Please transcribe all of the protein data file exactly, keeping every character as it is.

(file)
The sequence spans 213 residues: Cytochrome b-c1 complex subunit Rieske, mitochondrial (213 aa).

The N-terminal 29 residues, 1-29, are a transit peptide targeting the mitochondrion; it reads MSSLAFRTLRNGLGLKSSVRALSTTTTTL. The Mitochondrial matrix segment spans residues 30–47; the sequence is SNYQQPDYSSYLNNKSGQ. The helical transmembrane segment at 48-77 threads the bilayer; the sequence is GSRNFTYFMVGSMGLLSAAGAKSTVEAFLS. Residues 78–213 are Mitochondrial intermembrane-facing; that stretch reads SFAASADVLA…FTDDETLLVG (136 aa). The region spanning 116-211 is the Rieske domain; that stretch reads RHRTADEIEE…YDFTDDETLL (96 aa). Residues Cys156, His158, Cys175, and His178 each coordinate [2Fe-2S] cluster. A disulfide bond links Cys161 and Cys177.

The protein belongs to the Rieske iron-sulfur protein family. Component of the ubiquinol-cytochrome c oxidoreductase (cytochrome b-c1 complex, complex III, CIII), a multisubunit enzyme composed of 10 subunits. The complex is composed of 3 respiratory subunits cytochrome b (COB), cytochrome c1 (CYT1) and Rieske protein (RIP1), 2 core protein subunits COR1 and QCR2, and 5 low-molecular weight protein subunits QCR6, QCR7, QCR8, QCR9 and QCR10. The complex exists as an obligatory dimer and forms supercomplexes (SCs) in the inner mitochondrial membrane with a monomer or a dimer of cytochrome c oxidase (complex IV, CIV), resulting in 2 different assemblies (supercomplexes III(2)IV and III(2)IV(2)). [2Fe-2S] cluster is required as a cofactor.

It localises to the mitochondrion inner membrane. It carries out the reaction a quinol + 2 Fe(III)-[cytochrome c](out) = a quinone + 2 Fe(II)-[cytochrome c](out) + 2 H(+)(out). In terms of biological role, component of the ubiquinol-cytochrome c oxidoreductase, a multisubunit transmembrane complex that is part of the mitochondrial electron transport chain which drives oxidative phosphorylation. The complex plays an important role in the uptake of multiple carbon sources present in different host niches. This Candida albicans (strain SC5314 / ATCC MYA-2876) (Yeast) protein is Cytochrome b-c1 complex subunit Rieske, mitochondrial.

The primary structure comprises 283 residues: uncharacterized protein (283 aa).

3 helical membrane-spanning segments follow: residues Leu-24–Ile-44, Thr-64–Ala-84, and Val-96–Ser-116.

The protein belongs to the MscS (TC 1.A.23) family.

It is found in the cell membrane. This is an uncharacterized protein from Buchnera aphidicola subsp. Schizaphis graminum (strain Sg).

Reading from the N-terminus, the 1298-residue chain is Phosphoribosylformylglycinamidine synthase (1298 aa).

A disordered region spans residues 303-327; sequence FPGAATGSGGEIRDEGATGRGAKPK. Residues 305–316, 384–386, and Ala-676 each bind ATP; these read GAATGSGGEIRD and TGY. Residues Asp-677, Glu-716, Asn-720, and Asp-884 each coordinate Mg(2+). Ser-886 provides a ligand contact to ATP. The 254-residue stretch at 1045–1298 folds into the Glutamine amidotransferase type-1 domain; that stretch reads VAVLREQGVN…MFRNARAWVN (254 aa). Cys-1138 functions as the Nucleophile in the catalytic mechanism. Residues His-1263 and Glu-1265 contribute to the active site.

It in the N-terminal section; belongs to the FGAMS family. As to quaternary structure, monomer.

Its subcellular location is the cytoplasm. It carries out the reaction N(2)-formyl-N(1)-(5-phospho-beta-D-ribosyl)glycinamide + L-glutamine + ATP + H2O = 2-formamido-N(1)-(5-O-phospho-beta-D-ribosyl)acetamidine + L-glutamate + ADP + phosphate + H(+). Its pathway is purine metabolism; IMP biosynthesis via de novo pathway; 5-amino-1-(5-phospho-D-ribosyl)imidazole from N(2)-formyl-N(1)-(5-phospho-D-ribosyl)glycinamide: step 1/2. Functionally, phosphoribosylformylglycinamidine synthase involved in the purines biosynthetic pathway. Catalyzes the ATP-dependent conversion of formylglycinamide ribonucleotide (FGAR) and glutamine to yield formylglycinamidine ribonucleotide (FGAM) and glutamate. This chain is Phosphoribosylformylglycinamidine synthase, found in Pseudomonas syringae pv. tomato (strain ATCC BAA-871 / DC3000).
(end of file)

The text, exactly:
The sequence spans 213 residues: Cytochrome b-c1 complex subunit Rieske, mitochondrial (213 aa).

The N-terminal 29 residues, 1-29, are a transit peptide targeting the mitochondrion; it reads MSSLAFRTLRNGLGLKSSVRALSTTTTTL. The Mitochondrial matrix segment spans residues 30–47; the sequence is SNYQQPDYSSYLNNKSGQ. The helical transmembrane segment at 48-77 threads the bilayer; the sequence is GSRNFTYFMVGSMGLLSAAGAKSTVEAFLS. Residues 78–213 are Mitochondrial intermembrane-facing; that stretch reads SFAASADVLA…FTDDETLLVG (136 aa). The region spanning 116-211 is the Rieske domain; that stretch reads RHRTADEIEE…YDFTDDETLL (96 aa). Residues Cys156, His158, Cys175, and His178 each coordinate [2Fe-2S] cluster. A disulfide bond links Cys161 and Cys177.

The protein belongs to the Rieske iron-sulfur protein family. Component of the ubiquinol-cytochrome c oxidoreductase (cytochrome b-c1 complex, complex III, CIII), a multisubunit enzyme composed of 10 subunits. The complex is composed of 3 respiratory subunits cytochrome b (COB), cytochrome c1 (CYT1) and Rieske protein (RIP1), 2 core protein subunits COR1 and QCR2, and 5 low-molecular weight protein subunits QCR6, QCR7, QCR8, QCR9 and QCR10. The complex exists as an obligatory dimer and forms supercomplexes (SCs) in the inner mitochondrial membrane with a monomer or a dimer of cytochrome c oxidase (complex IV, CIV), resulting in 2 different assemblies (supercomplexes III(2)IV and III(2)IV(2)). [2Fe-2S] cluster is required as a cofactor.

It localises to the mitochondrion inner membrane. It carries out the reaction a quinol + 2 Fe(III)-[cytochrome c](out) = a quinone + 2 Fe(II)-[cytochrome c](out) + 2 H(+)(out). In terms of biological role, component of the ubiquinol-cytochrome c oxidoreductase, a multisubunit transmembrane complex that is part of the mitochondrial electron transport chain which drives oxidative phosphorylation. The complex plays an important role in the uptake of multiple carbon sources present in different host niches. This Candida albicans (strain SC5314 / ATCC MYA-2876) (Yeast) protein is Cytochrome b-c1 complex subunit Rieske, mitochondrial.

The primary structure comprises 283 residues: uncharacterized protein (283 aa).

3 helical membrane-spanning segments follow: residues Leu-24–Ile-44, Thr-64–Ala-84, and Val-96–Ser-116.

The protein belongs to the MscS (TC 1.A.23) family.

It is found in the cell membrane. This is an uncharacterized protein from Buchnera aphidicola subsp. Schizaphis graminum (strain Sg).

Reading from the N-terminus, the 1298-residue chain is Phosphoribosylformylglycinamidine synthase (1298 aa).

A disordered region spans residues 303-327; sequence FPGAATGSGGEIRDEGATGRGAKPK. Residues 305–316, 384–386, and Ala-676 each bind ATP; these read GAATGSGGEIRD and TGY. Residues Asp-677, Glu-716, Asn-720, and Asp-884 each coordinate Mg(2+). Ser-886 provides a ligand contact to ATP. The 254-residue stretch at 1045–1298 folds into the Glutamine amidotransferase type-1 domain; that stretch reads VAVLREQGVN…MFRNARAWVN (254 aa). Cys-1138 functions as the Nucleophile in the catalytic mechanism. Residues His-1263 and Glu-1265 contribute to the active site.

It in the N-terminal section; belongs to the FGAMS family. As to quaternary structure, monomer.

Its subcellular location is the cytoplasm. It carries out the reaction N(2)-formyl-N(1)-(5-phospho-beta-D-ribosyl)glycinamide + L-glutamine + ATP + H2O = 2-formamido-N(1)-(5-O-phospho-beta-D-ribosyl)acetamidine + L-glutamate + ADP + phosphate + H(+). Its pathway is purine metabolism; IMP biosynthesis via de novo pathway; 5-amino-1-(5-phospho-D-ribosyl)imidazole from N(2)-formyl-N(1)-(5-phospho-D-ribosyl)glycinamide: step 1/2. Functionally, phosphoribosylformylglycinamidine synthase involved in the purines biosynthetic pathway. Catalyzes the ATP-dependent conversion of formylglycinamide ribonucleotide (FGAR) and glutamine to yield formylglycinamidine ribonucleotide (FGAM) and glutamate. This chain is Phosphoribosylformylglycinamidine synthase, found in Pseudomonas syringae pv. tomato (strain ATCC BAA-871 / DC3000).